Musket?

Discussion in 'Blackpowder & Musket' started by dhelix, Apr 9, 2007.

  1. dhelix

    dhelix New Member

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    What kind of discussion are you going to have about muskets? I mean, seriously, muskets are what my great-grandfather used to kill the indians!

    Does anyone still own a musket?
     
  2. as_eye

    as_eye New Member

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    It's not as much that people have muskets, but it's more a collectors/antique item. I hear that some are WORTH A LOT of money.

    I wish I had your great-grandfathers musket, worth a ton.
     

  3. illusion11

    illusion11 New Member

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    My husband actually owns a musket. It's above our fireplace. We don't use it, but I bet it is worth a lot. However, it's heirloom for the family now.
     
  4. redrider

    redrider New Member

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    My Uncle uses them during his Civil War reinactment. Those people really get into it.
     
  5. williamabennett

    williamabennett New Member

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    let's kick it off!! what do you want to know?

    what about muskets do you want to know about?
    what time period?
    smooth bore or rifled?
    what kind of lock? match,wheel,dog,snap,flint,or percussion?
    military or hunting?
     
  6. jpattersonnh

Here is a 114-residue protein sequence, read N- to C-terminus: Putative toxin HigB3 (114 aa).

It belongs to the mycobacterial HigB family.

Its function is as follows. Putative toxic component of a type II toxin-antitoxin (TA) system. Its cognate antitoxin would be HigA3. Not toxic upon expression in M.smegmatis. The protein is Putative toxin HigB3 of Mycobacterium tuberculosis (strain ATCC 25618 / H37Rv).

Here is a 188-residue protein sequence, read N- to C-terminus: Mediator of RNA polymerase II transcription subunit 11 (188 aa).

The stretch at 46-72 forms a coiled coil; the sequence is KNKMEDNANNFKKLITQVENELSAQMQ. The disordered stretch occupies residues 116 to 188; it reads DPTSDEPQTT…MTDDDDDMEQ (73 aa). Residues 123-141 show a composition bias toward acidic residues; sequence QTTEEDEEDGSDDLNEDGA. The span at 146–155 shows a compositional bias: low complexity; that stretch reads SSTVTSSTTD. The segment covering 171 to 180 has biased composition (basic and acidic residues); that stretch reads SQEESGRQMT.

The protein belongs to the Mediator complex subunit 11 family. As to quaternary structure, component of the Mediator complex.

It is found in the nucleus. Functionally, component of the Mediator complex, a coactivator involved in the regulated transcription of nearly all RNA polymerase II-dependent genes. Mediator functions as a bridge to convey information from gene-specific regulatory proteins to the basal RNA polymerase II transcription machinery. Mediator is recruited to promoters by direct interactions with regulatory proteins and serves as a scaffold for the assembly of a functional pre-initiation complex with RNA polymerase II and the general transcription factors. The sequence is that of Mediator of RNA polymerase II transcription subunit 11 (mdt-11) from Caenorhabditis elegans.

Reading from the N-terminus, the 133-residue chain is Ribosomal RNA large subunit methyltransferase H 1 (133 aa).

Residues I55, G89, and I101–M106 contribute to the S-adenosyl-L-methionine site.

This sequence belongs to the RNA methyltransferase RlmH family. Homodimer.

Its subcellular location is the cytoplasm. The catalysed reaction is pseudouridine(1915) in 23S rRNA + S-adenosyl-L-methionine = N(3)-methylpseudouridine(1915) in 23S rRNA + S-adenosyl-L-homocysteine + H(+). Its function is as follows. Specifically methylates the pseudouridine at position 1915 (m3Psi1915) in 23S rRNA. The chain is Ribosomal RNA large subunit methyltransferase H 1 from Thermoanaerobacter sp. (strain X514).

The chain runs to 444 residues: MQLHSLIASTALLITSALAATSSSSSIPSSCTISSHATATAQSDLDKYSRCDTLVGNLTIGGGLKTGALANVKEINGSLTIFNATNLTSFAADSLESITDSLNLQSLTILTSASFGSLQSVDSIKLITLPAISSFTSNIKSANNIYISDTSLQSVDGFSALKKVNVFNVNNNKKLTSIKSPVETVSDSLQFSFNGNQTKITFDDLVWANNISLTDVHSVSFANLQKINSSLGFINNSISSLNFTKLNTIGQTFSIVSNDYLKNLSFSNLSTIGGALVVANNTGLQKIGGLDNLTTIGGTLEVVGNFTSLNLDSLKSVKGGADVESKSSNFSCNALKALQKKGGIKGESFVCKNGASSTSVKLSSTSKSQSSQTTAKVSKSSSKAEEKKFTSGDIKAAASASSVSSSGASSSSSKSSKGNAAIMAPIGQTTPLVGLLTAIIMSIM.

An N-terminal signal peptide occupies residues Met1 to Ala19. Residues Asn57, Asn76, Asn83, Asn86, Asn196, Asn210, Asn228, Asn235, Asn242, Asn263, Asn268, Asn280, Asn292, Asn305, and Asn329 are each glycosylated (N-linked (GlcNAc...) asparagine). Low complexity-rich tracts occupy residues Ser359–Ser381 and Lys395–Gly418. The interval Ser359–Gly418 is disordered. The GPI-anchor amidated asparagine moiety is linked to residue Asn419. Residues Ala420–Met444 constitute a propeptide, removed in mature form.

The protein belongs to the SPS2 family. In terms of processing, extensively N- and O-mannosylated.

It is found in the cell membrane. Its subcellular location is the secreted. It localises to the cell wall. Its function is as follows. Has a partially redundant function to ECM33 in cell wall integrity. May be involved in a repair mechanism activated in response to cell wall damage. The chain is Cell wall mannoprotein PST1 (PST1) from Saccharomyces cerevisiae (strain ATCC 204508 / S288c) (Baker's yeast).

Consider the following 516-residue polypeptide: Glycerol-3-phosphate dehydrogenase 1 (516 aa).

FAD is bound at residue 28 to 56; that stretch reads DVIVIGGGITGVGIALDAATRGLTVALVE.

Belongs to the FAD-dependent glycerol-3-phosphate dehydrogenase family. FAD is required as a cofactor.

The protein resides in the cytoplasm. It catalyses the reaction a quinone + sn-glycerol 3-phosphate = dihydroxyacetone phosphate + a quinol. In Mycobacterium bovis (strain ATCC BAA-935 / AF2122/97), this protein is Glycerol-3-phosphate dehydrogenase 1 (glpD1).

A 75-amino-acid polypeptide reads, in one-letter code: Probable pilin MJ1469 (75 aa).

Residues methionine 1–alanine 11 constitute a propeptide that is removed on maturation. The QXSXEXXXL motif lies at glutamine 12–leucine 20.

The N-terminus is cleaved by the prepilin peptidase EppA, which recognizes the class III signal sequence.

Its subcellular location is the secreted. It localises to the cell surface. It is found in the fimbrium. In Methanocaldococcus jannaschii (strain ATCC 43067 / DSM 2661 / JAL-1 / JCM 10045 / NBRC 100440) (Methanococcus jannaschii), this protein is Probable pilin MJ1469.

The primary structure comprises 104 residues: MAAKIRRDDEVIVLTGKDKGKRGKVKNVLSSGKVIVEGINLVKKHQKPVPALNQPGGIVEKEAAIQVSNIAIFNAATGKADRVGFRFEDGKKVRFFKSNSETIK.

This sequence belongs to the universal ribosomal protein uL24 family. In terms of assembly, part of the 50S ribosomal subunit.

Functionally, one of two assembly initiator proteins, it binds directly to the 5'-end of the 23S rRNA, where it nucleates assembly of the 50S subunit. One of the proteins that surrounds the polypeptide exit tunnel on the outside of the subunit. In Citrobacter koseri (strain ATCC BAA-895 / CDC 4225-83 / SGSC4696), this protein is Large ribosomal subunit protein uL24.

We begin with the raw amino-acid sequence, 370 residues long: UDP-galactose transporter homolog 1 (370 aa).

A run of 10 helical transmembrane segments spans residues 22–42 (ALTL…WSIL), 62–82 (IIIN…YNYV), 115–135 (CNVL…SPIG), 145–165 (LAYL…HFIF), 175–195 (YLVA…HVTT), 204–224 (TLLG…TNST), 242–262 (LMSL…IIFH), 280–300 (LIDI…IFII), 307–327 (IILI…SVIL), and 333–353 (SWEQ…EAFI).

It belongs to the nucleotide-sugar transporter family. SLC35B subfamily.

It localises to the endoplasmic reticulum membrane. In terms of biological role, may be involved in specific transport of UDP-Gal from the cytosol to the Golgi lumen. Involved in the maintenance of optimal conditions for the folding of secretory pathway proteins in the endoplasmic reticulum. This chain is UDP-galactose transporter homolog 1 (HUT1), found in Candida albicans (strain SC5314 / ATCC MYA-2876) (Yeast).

jpattersonnh Active Member

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    I guess Back powder or Muzzle loader would have been better. I can say I have a plain Jane, Hawkins .50 caliber, 1 in 48 twist that I shoot patched round-ball out of. It has Primitive buckhorn rear and front blade sights. It is deadly at 150 yards. That is the furthest I have shot it. 90 grains of Pyrodex and it is good to go. I get about 35 fps more using 110 grains, so 90 it is.
    Great rifles and lots of fun. I also shoot a 1858 Colt new Army cap and ball revolver. Very accurate also. Jim
     
  7. Omnivore

    Omnivore New Member

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    A lot of people own and shoot various old-fashioned weapons, and it is quite an art to get the best reliability and performance out of them. Aside from reenactors, and other people who happen to think they're cool (which they are) most if not all states have hunting seasons set aside for such weapons, including special "primative" seasons. Here in Idaho the hunting regs. are turning to primative only, i.e. no in-line actions or sabot projectiles. Hence, more people are getting traditional design side-locks (caplock or flintlock).
     
  8. TnRebel

    TnRebel New Member

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    Like Bow , Black powder gets you a few extra days deer season :) :p
     
  9. gopher

    gopher New Member

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    I hunt with BP '
    Flintlocks mostly
     
  10. gopher

    gopher New Member

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    [​IMG]
     
  11. Hawg

    Hawg Active Member

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    Umm, this thread is three years old.
     
  12. Sagetown

    Sagetown New Member

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    Hey gopher; what is that yer shootin?:D I don't mean the critter, but what kinda gun is that ?
     
  13. Hawg

    Hawg Active Member

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    Looks like an 1840 Springfield.
     
  14. gopher

    gopher New Member

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    Sorry bout the late post
    I dont get out much :D
    69 cal Charleyville with 1 oz #6 and 70gr FF
    I use a 16guage wading to hold it all together
     
  15. SierraDon